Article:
The best way to fight a network, according to Swecker, is to be able to see it. “Just like in good law enforcement, when you’re working on an organized crime case or you’re working on al-Qaeda or working on a gang or working the la Cosa Nostra, you have to understand who the participants are,” he said.
“Instead of taking them off one-by-one for a traffic violation, you take them off as an organization and you take them off all at one time and the only way to do that is to have good intelligence information, good data and then run really powerful analytics against it to see the whole picture,” he said.
SAS’s new Social Network Analysis (SNA) tool literally does this, according to Wesley Gill, executive lead for enterprise risk management at SAS Canada.
Introduced by SAS earlier this year, SNA software gathers data from multiple sources, links individuals who share key pieces of information or engage in transactions with each other and then presents the associations using “a unique network visualization interface.”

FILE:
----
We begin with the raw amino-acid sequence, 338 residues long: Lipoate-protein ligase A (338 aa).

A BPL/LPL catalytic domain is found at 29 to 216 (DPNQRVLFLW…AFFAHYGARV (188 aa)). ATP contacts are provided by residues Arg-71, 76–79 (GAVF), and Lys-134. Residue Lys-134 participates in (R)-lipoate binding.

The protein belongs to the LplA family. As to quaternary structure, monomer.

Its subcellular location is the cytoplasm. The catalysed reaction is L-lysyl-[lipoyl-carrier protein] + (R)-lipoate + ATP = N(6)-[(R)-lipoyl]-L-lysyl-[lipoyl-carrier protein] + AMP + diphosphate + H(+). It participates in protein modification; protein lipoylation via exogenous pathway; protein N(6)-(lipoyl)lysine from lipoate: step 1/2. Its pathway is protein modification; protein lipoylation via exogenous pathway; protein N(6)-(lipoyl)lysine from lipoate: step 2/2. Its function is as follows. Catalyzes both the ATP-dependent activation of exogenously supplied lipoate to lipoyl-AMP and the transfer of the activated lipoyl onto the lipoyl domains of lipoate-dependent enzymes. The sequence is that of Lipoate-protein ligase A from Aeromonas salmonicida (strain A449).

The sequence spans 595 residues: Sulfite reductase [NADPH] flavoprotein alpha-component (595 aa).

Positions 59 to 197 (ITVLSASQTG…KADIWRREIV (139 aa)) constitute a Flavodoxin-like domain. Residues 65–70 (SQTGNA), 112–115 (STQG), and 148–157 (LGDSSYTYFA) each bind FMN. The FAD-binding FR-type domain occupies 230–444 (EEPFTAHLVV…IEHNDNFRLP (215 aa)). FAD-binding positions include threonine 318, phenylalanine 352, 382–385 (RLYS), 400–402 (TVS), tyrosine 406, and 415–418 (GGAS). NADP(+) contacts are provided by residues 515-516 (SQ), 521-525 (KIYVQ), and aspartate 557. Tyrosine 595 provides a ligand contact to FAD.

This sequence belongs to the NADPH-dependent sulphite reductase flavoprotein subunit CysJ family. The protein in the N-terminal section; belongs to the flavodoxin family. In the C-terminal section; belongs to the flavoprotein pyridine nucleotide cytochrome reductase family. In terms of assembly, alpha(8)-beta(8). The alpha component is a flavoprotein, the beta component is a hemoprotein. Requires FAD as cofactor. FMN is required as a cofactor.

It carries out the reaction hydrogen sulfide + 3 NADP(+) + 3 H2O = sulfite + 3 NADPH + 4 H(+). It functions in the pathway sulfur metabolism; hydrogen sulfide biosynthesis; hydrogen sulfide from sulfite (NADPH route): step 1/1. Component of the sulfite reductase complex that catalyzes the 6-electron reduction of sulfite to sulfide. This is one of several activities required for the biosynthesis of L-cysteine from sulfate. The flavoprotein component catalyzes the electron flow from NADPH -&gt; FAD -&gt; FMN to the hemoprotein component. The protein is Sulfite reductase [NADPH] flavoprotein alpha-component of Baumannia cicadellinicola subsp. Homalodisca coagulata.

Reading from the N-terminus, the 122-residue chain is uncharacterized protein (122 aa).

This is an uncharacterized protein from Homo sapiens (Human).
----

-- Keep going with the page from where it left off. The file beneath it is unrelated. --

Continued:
It takes massive amounts of data, performs the links and visualizes the associations so investigators can see the various participants and the relationships between them, explained Gill. “You literally will see rings show up and where it is organized activity or not,” he said.
SNA is one of four parts of SAS’s “fraud framework,” which includes business rules, anomaly detection and predictive models that work together to score and flag individuals, accounts, products and networks.
The framework consolidates alerts from multiple systems and provides an “enterprise view of fraud exposure and risk.” This hybrid approach increases fraud detection and reduces the number of false positives, according to SAS. The framework is geared to banks, insurance and government.
Banks, insurance companies and government have massive amounts of data on individuals, Gill pointed out. What SNA does is take all the information people have provided through the proper course of business, and through analytics and data integration capabilities, links the data to find out where there are commonalities, he said.